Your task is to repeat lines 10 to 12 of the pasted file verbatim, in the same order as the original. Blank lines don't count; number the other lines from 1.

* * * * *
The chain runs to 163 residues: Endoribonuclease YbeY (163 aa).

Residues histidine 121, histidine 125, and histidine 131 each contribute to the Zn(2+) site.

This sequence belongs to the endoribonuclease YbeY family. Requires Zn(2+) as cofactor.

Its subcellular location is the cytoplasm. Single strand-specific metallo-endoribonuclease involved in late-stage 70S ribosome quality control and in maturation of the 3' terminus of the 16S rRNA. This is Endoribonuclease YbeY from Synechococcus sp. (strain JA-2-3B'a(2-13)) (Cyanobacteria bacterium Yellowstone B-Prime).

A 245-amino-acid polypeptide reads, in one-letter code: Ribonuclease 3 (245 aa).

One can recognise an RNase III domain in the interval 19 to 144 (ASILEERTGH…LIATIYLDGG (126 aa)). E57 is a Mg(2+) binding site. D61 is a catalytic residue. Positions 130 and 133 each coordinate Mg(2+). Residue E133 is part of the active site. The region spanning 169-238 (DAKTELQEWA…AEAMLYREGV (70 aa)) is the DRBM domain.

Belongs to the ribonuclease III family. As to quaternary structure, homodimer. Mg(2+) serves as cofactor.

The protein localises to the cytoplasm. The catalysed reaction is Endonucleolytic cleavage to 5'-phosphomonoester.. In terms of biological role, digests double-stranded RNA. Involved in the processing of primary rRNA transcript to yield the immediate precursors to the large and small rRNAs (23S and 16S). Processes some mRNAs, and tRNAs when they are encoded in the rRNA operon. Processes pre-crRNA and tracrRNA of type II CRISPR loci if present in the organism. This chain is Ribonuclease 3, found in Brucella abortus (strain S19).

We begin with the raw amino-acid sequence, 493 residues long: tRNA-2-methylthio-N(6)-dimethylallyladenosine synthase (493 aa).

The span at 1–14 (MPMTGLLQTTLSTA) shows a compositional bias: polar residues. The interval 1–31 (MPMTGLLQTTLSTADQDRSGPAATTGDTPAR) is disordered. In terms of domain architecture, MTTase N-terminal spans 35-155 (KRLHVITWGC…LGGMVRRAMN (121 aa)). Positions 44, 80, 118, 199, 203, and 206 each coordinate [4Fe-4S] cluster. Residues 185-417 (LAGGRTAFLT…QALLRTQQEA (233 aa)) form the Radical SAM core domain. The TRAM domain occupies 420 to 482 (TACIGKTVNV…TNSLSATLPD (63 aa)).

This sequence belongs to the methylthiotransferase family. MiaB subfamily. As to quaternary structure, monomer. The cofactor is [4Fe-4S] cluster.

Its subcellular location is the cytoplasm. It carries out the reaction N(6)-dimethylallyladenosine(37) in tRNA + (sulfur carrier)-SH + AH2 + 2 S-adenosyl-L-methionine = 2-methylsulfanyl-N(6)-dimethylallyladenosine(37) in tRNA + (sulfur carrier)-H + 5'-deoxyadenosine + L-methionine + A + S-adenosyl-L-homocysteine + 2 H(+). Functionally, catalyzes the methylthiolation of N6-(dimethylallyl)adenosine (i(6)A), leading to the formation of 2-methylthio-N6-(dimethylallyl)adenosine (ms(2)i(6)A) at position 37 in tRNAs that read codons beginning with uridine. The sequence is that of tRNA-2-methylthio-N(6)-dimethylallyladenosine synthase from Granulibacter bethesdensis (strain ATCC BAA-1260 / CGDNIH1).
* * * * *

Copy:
The span at 1–14 (MPMTGLLQTTLSTA) shows a compositional bias: polar residues. The interval 1–31 (MPMTGLLQTTLSTADQDRSGPAATTGDTPAR) is disordered. In terms of domain architecture, MTTase N-terminal spans 35-155 (KRLHVITWGC…LGGMVRRAMN (121 aa)). Positions 44, 80, 118, 199, 203, and 206 each coordinate [4Fe-4S] cluster. Residues 185-417 (LAGGRTAFLT…QALLRTQQEA (233 aa)) form the Radical SAM core domain. The TRAM domain occupies 420 to 482 (TACIGKTVNV…TNSLSATLPD (63 aa)).

This sequence belongs to the methylthiotransferase family. MiaB subfamily. As to quaternary structure, monomer. The cofactor is [4Fe-4S] cluster.

Its subcellular location is the cytoplasm. It carries out the reaction N(6)-dimethylallyladenosine(37) in tRNA + (sulfur carrier)-SH + AH2 + 2 S-adenosyl-L-methionine = 2-methylsulfanyl-N(6)-dimethylallyladenosine(37) in tRNA + (sulfur carrier)-H + 5'-deoxyadenosine + L-methionine + A + S-adenosyl-L-homocysteine + 2 H(+). Functionally, catalyzes the methylthiolation of N6-(dimethylallyl)adenosine (i(6)A), leading to the formation of 2-methylthio-N6-(dimethylallyl)adenosine (ms(2)i(6)A) at position 37 in tRNAs that read codons beginning with uridine. The sequence is that of tRNA-2-methylthio-N(6)-dimethylallyladenosine synthase from Granulibacter bethesdensis (strain ATCC BAA-1260 / CGDNIH1).